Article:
According to a new study by researchers in China, frequent naps could be a risk factor for high blood pressure and stroke.
The study, published in Hypertension, a journal produced by the American Heart Association, is the first to look at whether frequent napping was linked to high blood pressure and stroke by using both observational analyses of participants over a long period. Researchers combined the method with Mendelian randomization, where scientists use genetic markers to examine whether a risk factor can cause a particular disease.
Earlier studies on this link have provided conflicting conclusions. For instance, this 2017 study found daytime napping may be associated with a higher risk of hypertension, while a 2019 study found daytime napping may be protective against hypertension.
For the observational analysis, the researchers analyzed data from the UK Biobank. That study recorded genetic and health data from more than 500,000 participants ages 40-69 living in the United Kingdom between 2006-2010.
Participants who already had hypertension or a stroke by the beginning of the study were excluded from the results. Ultimately, researchers looked at 358,451 participants to study the association between the frequency of naps and first-time reports of stroke or high blood pressure. Researchers divided the participants into groups according to the frequency of nap-taking categories: usually, sometimes, and never/rarely.
Among those: 50,507 had hypertension, and 4,333 had strokes with median follow-ups of 11.16 years.
With the prospective observational analysis, researchers found participants who napped in the daytime more frequently were more likely to be male, older, non-European, less educated, have a lower income, have a higher body mass index, waist-hip ratio, and Towsend deprivation index (a measure of material deprivation). These frequent nappers also reported having worse health overall, and were also more likely to sleep for a longer period and to have sleep problems like snoring.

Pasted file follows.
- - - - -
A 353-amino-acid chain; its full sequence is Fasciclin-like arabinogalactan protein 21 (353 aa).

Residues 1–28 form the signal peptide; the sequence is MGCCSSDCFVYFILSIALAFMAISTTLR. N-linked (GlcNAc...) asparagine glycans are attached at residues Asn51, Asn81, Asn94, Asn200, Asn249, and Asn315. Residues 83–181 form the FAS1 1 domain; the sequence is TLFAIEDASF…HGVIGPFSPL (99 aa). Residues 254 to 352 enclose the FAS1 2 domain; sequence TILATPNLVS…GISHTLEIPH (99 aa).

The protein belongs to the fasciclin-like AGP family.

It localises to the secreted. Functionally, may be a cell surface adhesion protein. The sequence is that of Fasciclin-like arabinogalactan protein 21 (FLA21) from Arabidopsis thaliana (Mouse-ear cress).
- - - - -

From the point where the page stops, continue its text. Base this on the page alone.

After researchers adjusted for risk factors, they found individuals who sometimes napped increased the risk of hypertension by 7%, the risk of stroke by 12%, and the risk of ischemic stroke (the most common type of stroke caused by a blood clot preventing blood and oxygen from reaching an area of the brain) by 9% compared with individuals who never nap. The study found individuals who usually napped increased their risk of hypertension by 12%, the risk of stroke by 24%, and the risk of ischemic stroke by 20% compared with individuals who never nap.
Study participants younger than 60, who usually napped, had a 20% increased chance of developing hypertension compared to people the same age who never napped. For participants older than 60, participants who usually napped had a 10% increased chance of developing hypertension compared to people the same age who never napped.
The Mendelian randomization indicated frequent napping is likely a potential risk factor for developing essential hypertension. Researchers did not detect a relationship between daytime nap frequency and stroke with the Mendelian randomization.
Researchers found with the Mendelian randomization that if a participant changed their napping propensity by one category (from a never napper to a sometimes napper or from a sometimes napper to a usual napper) their risk for developing high blood pressure increased by 40%.